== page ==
Because we are modifying the PV vent valve setting requirements of Table 1, it is appropriate to address the date by which new and existing sources must comply with these new requirements. As explained above, the PV vent valve settings are an integral part of enabling the vapor balance system to function properly. Without the PV vent valves, the vapors escape into the atmosphere rather than being rerouted into the tank truck. As also explained above, the PV vent valve settings in the January 10, 2008, final rule are not available so owners and operators of new and reconstructed GDF cannot currently comply with the vapor balance system requirements in subpart CCCCCC.

Owners or operators of new or reconstructed GDF, as defined in § 63.11112 of Subpart CCCCCC, must comply with the new vapor balance system requirements specified in Table 1 of these amendments by September 23, 2008, or upon startup, whichever is later. Because these new PV vent valve settings are off-the-shelf items that are easy to install, and because of the 3-year compliance period for existing sources specified in the January 10, 2008, final rule, we have not extended the compliance date of January 10, 2011, for existing GDF. We believe that existing GDF can meet the new requirements in Table 1 of this direct final rule by January 10, 2011, which is the compliance date specified in the January 10, 2008, rule.

IV. Statutory and Executive Order Reviews

A. Executive Order 12866: Regulatory Planning and Review

This action is not a “significant regulatory action” under the terms of Executive Order 12866 (58 FR 51735, October 4, 1993) and is, therefore, not subject to review under the Executive Order.

B. Paperwork Reduction Act

This action does not impose any new information collection burden. The final amendments clarify, but do not add requirements increasing the collection burden. The information collection requirements contained in the existing regulations at 40 CFR part 63, subpart CCCCCC have been sent to the Office of Budget and Management (OMB) for approval under the provisions of the Paperwork Reduction Act, 44 U.S.C. 3501, et seq. OMB will assign an OMB control number when the information collection requirements are approved. The OMB control numbers for EPA regulations in 40 CFR are listed in 40 CFR Part 9.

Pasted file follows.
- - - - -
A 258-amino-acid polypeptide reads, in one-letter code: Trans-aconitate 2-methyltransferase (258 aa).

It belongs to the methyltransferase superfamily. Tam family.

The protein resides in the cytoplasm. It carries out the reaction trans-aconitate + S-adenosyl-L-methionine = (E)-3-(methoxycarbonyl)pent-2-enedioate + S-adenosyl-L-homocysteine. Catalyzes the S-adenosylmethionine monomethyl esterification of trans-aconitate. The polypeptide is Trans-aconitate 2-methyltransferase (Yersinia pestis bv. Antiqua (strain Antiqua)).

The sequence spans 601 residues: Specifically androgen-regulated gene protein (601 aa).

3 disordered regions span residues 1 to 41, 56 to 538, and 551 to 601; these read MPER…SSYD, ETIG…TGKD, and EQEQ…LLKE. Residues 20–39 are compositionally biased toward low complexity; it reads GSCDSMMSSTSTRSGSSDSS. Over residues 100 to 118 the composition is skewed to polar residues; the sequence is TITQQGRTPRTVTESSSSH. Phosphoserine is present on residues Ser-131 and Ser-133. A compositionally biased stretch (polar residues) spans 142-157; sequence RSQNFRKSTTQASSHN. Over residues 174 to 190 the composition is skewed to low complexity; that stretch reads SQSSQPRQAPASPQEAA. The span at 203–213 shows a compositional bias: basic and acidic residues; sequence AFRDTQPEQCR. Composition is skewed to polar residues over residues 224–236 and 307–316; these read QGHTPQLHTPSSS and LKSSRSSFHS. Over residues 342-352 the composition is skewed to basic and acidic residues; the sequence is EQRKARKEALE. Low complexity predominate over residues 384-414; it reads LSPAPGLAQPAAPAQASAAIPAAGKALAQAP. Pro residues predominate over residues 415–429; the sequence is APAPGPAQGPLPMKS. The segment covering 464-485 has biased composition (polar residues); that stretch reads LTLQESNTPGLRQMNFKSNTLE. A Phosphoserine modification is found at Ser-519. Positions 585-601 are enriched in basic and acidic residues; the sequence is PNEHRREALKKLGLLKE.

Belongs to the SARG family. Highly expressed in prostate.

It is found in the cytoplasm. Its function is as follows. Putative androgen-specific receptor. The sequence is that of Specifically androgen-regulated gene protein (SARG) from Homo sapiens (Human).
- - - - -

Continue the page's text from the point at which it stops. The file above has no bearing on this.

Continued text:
C. Regulatory Flexibility Act

The Regulatory Flexibility Act (RFA) generally requires an agency to prepare a regulatory flexibility analysis of any rule subject to notice and comment rulemaking requirements under the Administrative Procedure Act or any other statute unless the Agency certifies that the rule will not have a significant economic impact on a substantial number of small entities. Small entities include small businesses, small organizations, and small governmental jurisdictions.

For purposes of assessing the impacts of this rule on small entities, a small entity is defined as: (1) A small business whose parent company has less than $25 million in revenue (NAICS 447110, Gasoline Stations with Convenience Stores), and less than $8.0 million in revenue (NAICS 447190, Other Gasoline Stations), and any other small business as defined by the Small Business Administration's (SBA) regulations at 13 CFR 121.201; (2) a small governmental jurisdiction that is a government of a city, county, town, school district or special district with a population of less than 50,000; or (3) a small organization that is any not-for-profit enterprise which is independently owned and operated and is not dominant in its field.

After considering the economic impacts of this final rule on small entities, I certify that this action will not have a significant economic impact on a substantial number of small entities. This final rule will not impose any new requirement on small entities since we are replacing one specification for PV vent valves with another readily available specification for PV vent valves.

D. Unfunded Mandates Reform Act